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Unusual Cystic Lesion of the Pancreas

Amit Javed1, Sujoy Pal1, Gaurav Nitin Chaubal1, Nihar Ranjan Dash1, Pramod Kumar Garg2, Peush Sahni1, Tushar Kanti Chattopadhyay1

Departments of 1Gastrointestinal Surgery and 2Gastroenterology, All India Institute of Medical Sciences. New Delhi, India

*Corresponding Author:
Amit Javed
Department of Gastrointestinal Surgery, All India Institute of
Medical Sciences, Ansari Nagar, New Delhi, 110029 India
Phone: +91-11.2658.8500 Ext 3461; +91-99.9905.2393
Fax: +91-11.2658.8663
E-mail: [email protected]

Received April 9th, 2010 - Accepted May 25th, 2010

Visit for more related articles at JOP. Journal of the Pancreas


Cysts; Echinococcosis; Pancreas; Pancreatic Cyst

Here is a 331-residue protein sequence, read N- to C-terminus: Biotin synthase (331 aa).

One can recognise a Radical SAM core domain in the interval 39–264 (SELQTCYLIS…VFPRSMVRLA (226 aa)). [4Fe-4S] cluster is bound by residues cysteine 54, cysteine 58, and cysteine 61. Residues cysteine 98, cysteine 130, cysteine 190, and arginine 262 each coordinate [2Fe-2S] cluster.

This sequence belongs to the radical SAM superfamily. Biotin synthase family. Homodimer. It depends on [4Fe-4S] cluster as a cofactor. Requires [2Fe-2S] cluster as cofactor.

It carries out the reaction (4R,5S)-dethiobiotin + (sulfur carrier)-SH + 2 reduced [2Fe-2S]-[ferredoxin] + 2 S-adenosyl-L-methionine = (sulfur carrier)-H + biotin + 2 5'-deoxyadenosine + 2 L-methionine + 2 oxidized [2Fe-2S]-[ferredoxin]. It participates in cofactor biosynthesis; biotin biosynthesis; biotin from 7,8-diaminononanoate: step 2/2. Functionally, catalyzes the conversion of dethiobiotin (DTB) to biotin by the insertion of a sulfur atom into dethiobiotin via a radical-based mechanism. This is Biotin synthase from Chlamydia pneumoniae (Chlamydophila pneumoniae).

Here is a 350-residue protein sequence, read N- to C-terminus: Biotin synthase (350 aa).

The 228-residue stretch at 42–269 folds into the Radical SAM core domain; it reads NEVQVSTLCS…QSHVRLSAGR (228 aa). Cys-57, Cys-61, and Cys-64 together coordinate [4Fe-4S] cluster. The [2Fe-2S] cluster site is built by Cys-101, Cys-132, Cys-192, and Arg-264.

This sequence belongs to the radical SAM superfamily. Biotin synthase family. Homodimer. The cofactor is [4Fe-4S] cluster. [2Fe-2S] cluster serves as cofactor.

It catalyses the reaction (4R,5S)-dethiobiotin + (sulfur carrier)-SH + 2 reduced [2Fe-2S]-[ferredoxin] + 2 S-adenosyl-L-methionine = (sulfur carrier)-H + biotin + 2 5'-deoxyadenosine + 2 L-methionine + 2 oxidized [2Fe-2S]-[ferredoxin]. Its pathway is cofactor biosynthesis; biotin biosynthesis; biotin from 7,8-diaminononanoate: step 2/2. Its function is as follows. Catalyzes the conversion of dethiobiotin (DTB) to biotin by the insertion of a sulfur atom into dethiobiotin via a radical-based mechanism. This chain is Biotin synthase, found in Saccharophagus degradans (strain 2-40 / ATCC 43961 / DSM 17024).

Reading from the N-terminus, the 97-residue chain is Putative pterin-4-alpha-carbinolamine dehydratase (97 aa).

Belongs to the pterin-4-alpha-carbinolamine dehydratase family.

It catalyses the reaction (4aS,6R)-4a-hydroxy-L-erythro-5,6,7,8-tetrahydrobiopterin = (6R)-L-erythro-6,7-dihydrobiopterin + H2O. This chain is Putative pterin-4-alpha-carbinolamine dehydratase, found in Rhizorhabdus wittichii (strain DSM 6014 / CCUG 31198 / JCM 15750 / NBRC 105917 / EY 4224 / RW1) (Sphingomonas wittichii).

A 20-year-old male presented to the Department of Gastrointestinal Surgery at the All India Institute of Medical Sciences, New Delhi complaining of intermittent fever of two-month duration. There was no history of abdominal pain, jaundice, anorexia or weight loss. Physical examination revealed an ill-defined epigastric lump. The patient was evaluated with an ultrasound and CT scan of the abdomen which revealed a cystic lesion in the region of the pancreas with a bit of calcification (Image 1). There were no other sites of pancreatic calcification either intraductal or parenchymal, and, in addition, there was no ductal dilatation or parenchymal atrophy. On imaging no other cysts could be identified in the abdomen. Hydatid serology of the patient by ELISA was positive. A provisional diagnosis of pancreatic pseudocyst and a differential diagnosis of isolated hydatid cyst of the pancreas were made and the patient underwent surgery. On laparotomy, a bulge (due to the cyst) was seen in the root of the transverse mesocolon (Image 2). The cyst was decompressed by aspiration to decrease the intracystic pressure (Image 3). The lesser sac was opened by dividing the gastrocolic ligament, and the cyst contents (hydatid membranes) were evacuated (Image 4). The deep residual cavity in the region of the neck and proximal body of the pancreas could have been a source of subsequent pancreatic leak/fistula; therefore, it was drained into a Roux loop of the jejunum (Image 5). The patient had an uneventful postoperative course. He was started on albendazole postoperatively for a period of six weeks. At the last follow-up (at one year), the patient was symptom-free and without any evidence of recurrence.


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